Virtual Screening of potential inhibitors from Herbs for the treatment of Breast Cancer


  • Faizy Khan
  • Shantanu Bafna
  • Tanu Gupta
  • Arnold Emerson Isaac School of Bio Sciences and Technology, VIT University, Vellore-632014



Objectives: Cancer is a disease which results in uncontrollable abnormal cells division and destruction of body tissues. Breast cancer occurs when malignant tumors develop in the breast. Breast cancer is the second leading cause of death among women. To study the role of herbs used in the treatment for breast cancer. To investigate the anti-breast cancer activity of compounds present on most common herbs and to analyse their interaction with amino acids in the active sites.

Methods: Complementary and alternative medicine is often used for curing cancer mainly the breast cancer. Also certain studies support the benefits of herbal medicines over others among Complementary and alternative medicine. Herbal treatments are more popular due to less complications and more safety. We selected a dataset of 38 compounds and performed virtual screening to identify the potential inhibitor against the known protein target BRCA1 involved in breast cancer using AutoDock4 as docking software. The binding site analyses were carried out using Discovery studio.

Results: From our study, we deduced that cimigenol (black cohosh) and glycyrrhetinic acid (licorice) were found to have the highest affinity with the target protein. The amino acid interactions with the top five compounds were also analysed.

Conclusion: During the course of our research we explored over common herbs used globally in treatment for breast cancer. Virtual screening was performed using AutoDock to search ligands to identify those structures which are most likely to bind to the protein. The high affinity compounds can bind more efficiently to the BRCA1 receptor and, hence, has potential to emerge as lead compound in the treatment of breast cancer.

Keywords: Protein, Ligands, AutoDock, Virtual screening, Visualization, BRCA1.


Ford D, Easton DF, Bishop DT, Narod SA, Goldgar DE. Risks of cancer in BRCA1-mutation carriers. Breast Cancer Linkage Consortium. Lancet 1994;343(8899):692-5.

Antoniou AC, Spurdle AB, Sinilnikova OM, Healey S, Pooley KA, Schmutzler RK, et al. Common breast cancer-predisposition alleles are associated with breast cancer risk in BRCA1 and BRCA2 mutation carriers. Am J Hum Genet 2008;82(4):937-48.

Schneider G, Bohm HJ. Virtual screening and fast automated docking methods. Drug Discov Today 2002;7(1):64-70.

Walters WP, Stahl MT, Murcko MA. Virtual screening - An overview. Drug Discov Today 1998;3(4):160-78.

Bernstein FC, Koetzle TF, Williams GJ, Meyer EF Jr, Brice MD, Rodgers JR, et al. The Protein Data Bank. A computer-based archival file for macromolecular structures. Eur J Biochem 1977;80(2):319-24.

Lyne PD. Structure-based virtual screening: An overview. Drug Discov Today 2002;7(20):1047-55.

Olsak M, Filipovic J, Prokop M. FastGrid--The accelerated AutoGrid potential maps generation for molecular docking. Comput Inform 2012;29(6):1325-36.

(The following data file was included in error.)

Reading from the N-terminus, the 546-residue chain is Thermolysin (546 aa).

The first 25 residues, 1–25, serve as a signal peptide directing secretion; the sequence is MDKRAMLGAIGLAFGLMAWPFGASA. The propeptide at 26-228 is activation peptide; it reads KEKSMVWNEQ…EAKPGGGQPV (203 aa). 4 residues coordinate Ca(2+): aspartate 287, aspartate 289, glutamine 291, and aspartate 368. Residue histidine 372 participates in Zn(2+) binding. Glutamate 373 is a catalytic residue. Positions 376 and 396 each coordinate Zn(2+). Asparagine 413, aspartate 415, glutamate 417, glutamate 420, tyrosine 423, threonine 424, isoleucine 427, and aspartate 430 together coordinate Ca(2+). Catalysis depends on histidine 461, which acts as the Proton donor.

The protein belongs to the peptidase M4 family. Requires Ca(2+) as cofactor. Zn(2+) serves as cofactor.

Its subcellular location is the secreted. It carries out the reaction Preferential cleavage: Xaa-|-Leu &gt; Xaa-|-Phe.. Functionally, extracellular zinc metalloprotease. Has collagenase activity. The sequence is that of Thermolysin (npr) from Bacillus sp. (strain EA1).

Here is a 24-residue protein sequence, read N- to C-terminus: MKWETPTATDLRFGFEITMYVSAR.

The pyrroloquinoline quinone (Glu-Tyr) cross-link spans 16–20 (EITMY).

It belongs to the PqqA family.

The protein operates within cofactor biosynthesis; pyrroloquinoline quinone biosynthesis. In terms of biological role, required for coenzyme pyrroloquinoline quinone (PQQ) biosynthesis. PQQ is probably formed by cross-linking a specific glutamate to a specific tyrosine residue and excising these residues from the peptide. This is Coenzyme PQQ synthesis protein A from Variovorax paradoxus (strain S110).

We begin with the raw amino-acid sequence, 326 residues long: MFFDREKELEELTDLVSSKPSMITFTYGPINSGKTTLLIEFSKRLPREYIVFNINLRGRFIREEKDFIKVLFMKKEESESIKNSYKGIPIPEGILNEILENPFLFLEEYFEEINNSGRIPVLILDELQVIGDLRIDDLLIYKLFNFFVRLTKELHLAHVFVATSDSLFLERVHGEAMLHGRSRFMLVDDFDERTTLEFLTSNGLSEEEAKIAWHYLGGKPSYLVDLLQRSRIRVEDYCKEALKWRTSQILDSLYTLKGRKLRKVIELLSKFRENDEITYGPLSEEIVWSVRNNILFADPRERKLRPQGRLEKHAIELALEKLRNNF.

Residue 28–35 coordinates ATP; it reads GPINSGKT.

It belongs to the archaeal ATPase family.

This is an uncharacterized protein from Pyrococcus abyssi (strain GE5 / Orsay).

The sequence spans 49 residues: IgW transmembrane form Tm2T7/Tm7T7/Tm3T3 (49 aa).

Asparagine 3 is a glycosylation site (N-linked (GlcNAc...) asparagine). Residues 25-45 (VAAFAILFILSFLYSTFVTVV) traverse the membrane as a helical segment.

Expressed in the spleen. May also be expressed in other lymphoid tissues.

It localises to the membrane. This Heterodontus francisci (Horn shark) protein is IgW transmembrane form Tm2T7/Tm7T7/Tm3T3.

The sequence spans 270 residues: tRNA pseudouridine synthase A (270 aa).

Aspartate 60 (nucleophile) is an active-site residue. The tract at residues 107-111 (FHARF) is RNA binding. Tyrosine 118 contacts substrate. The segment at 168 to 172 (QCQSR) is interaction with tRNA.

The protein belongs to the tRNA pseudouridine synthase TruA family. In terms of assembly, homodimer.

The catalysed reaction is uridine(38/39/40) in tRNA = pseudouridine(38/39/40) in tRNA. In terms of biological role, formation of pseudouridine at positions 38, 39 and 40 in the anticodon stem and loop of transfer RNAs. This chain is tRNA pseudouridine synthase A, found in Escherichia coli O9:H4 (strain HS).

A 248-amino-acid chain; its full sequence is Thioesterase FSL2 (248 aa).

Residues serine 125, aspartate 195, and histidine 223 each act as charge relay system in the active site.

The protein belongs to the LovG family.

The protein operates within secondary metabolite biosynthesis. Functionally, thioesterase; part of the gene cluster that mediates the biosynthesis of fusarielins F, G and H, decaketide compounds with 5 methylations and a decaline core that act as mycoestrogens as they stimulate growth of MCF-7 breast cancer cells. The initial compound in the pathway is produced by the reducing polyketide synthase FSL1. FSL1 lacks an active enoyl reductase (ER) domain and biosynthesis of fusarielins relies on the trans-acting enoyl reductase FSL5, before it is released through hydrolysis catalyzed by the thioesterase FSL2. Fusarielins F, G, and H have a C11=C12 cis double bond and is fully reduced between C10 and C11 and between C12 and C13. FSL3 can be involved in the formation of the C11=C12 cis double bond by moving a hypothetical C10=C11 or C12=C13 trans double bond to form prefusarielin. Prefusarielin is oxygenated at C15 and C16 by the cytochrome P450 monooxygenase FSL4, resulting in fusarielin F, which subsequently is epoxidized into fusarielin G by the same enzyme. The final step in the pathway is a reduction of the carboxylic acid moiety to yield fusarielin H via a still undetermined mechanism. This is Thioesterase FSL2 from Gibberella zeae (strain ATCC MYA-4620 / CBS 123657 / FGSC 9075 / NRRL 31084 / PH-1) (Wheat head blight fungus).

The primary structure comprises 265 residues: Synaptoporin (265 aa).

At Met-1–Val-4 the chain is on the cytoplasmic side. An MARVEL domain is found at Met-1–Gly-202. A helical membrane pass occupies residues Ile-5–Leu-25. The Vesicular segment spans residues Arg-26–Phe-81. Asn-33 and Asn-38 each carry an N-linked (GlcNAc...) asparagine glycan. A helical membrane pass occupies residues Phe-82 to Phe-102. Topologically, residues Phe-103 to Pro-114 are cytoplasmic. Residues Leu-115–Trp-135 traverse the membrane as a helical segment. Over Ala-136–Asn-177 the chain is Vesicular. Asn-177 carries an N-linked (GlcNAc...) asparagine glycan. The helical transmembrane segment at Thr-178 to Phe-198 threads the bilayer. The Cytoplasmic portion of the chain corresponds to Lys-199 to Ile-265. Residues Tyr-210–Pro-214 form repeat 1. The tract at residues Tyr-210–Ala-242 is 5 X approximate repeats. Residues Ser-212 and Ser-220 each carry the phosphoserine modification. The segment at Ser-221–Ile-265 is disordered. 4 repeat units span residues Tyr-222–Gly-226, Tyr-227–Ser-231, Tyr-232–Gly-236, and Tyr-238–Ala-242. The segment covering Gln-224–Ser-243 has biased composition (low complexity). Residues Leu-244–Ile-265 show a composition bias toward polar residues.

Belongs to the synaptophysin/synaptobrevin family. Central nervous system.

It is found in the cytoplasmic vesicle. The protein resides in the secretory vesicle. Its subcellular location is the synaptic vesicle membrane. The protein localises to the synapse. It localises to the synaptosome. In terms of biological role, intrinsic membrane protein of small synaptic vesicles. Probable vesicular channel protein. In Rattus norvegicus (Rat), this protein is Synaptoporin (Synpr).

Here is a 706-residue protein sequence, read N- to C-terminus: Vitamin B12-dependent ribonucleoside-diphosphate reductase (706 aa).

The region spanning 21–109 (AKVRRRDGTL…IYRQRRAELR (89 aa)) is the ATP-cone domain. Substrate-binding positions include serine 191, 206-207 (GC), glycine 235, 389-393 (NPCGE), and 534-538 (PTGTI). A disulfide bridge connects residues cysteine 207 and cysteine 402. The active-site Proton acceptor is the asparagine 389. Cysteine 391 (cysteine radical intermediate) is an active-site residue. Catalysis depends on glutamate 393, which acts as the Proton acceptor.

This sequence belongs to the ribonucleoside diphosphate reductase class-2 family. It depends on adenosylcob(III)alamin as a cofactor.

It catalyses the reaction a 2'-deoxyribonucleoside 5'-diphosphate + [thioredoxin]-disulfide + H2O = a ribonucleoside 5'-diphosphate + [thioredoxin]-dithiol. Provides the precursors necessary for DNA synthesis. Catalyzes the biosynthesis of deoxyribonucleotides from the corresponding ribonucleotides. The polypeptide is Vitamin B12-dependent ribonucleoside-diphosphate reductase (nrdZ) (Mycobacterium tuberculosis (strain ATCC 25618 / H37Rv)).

Rebhan M, Chalifa-Caspi V, Prilusky J, Lancet D. GeneCards: Integrating information about genes, proteins and diseases. Trends Genet 1997;13(4):163.

Berman HM, Battistuz T, Bhat TN, Bluhm WF, Bourne PE, Burkhardt K, et al. The protein data bank. Acta Crystallogr D Biol Crystallogr 2002;58(6):899-907.

Available from: http://www.

Wang Y, Xiao J, Suzek TO, Zhang J, Wang J, Zhou Z, et al. PubChem’s BioAssay Database. Nucleic Acids Res 2012;40:D400-12.

O’Boyle NM, Banck M, James CA, Morley C, Vandermeersch T, Hutchison GR. Open Babel: An open chemical toolbox. J Cheminform 2011;3:33.

Cosconati S, Forli S, Perryman AL, Harris R, Goodsell DS, Olson AJ. Virtual screening with AutoDock: Theory and practice. Expert Opin Drug Discov 2010;5(6):597-607.

Trott O, Olson AJ. AutoDock Vina: Improving the speed and accuracy of docking with a new scoring function, efficient optimization, and multithreading. J Comput Chem 2010;31(2):455-61.

Park H, Lee J, Lee S. Critical assessment of the automated AutoDock as a new docking tool for virtual screening. Proteins Struct Funct Bioinform 2006;65(3):549-54.

Morris GM, Huey R, Olson AJ. Using AutoDock for ligand-receptor docking. Curr Protoc Bioinformatics 2008.

Ghosh S, Nie A, An J, Huang Z. Structure-based virtual screening of chemical libraries for drug discovery. Curr Opin Chem Biol 2006;10(3):194-202.

Kitchen DB, Decornez H, Furr JR, Bajorath J. Docking and scoring in virtual screening for drug discovery: Methods and applications. Nat Rev Drug Discov 2004;3(11):935-49.

Studio D. Version 3.1. San Diego, CA: Accelrys; 2011.

Sakurai N, Kozuka M, Tokuda H, Mukainaka T, Enjo F, Nishino H, et al. Cancer preventive agents. Part 1: Chemopreventive potential of cimigenol, cimigenol-3, 15-dione, and related compounds. Bioorg Med Chem 2005;13(4):1403-8.

Wang XF, Zhou QM, Lu YY, Zhang H, Huang S, Su SB. Glycyrrhetinic acid potently suppresses breast cancer invasion and metastasis by impairing the p38 MAPK-AP1 signaling axis. Expert Opin Ther Targets 2015;19(5):577-87.

Jiang F, Li Y, Mu J, Hu C, Zhou M, Wang X, et al. Glabridin inhibits cancer stem like properties of human breast cancer cells: An epigenetic regulation of 148a/SMAd2 signaling. Mol Carcinog 2016;55(5):929-40.

O’Hara M, Kiefer D, Farrell K, Kemper K. A review of 12 commonly used medicinal herbs. Arch Fam Med 1998;7(6):523-36.

Jia L, Zhao Y, Liang XJ. Current evaluation of the millennium phytomedicine - Ginseng (II): Collected chemical entities, modern pharmacology, and clinical applications emanated from traditional



How to Cite

Khan, F., S. Bafna, T. Gupta, and A. E. Isaac. “Virtual Screening of Potential Inhibitors from Herbs for the Treatment of Breast Cancer”. Asian Journal of Pharmaceutical and Clinical Research, vol. 10, no. 4, Apr. 2017, pp. 62-67, doi:10.22159/ajpcr.2017.v10i4.14959.



Original Article(s)